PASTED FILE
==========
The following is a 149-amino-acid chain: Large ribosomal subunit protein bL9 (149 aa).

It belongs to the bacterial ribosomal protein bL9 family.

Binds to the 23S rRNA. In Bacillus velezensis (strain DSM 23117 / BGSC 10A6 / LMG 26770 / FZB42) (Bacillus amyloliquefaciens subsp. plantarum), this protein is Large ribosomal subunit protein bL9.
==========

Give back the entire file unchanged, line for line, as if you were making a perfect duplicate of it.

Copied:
The following is a 149-amino-acid chain: Large ribosomal subunit protein bL9 (149 aa).

It belongs to the bacterial ribosomal protein bL9 family.

Binds to the 23S rRNA. In Bacillus velezensis (strain DSM 23117 / BGSC 10A6 / LMG 26770 / FZB42) (Bacillus amyloliquefaciens subsp. plantarum), this protein is Large ribosomal subunit protein bL9.